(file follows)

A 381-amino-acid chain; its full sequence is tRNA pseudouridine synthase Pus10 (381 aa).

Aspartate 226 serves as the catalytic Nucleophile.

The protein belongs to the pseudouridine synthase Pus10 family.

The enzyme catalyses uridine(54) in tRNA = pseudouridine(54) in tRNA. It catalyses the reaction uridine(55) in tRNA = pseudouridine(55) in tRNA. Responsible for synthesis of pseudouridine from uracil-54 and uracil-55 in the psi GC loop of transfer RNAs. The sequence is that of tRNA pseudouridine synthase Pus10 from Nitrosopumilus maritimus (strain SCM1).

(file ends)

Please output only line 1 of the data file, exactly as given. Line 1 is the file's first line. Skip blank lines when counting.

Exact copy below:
A 381-amino-acid chain; its full sequence is tRNA pseudouridine synthase Pus10 (381 aa).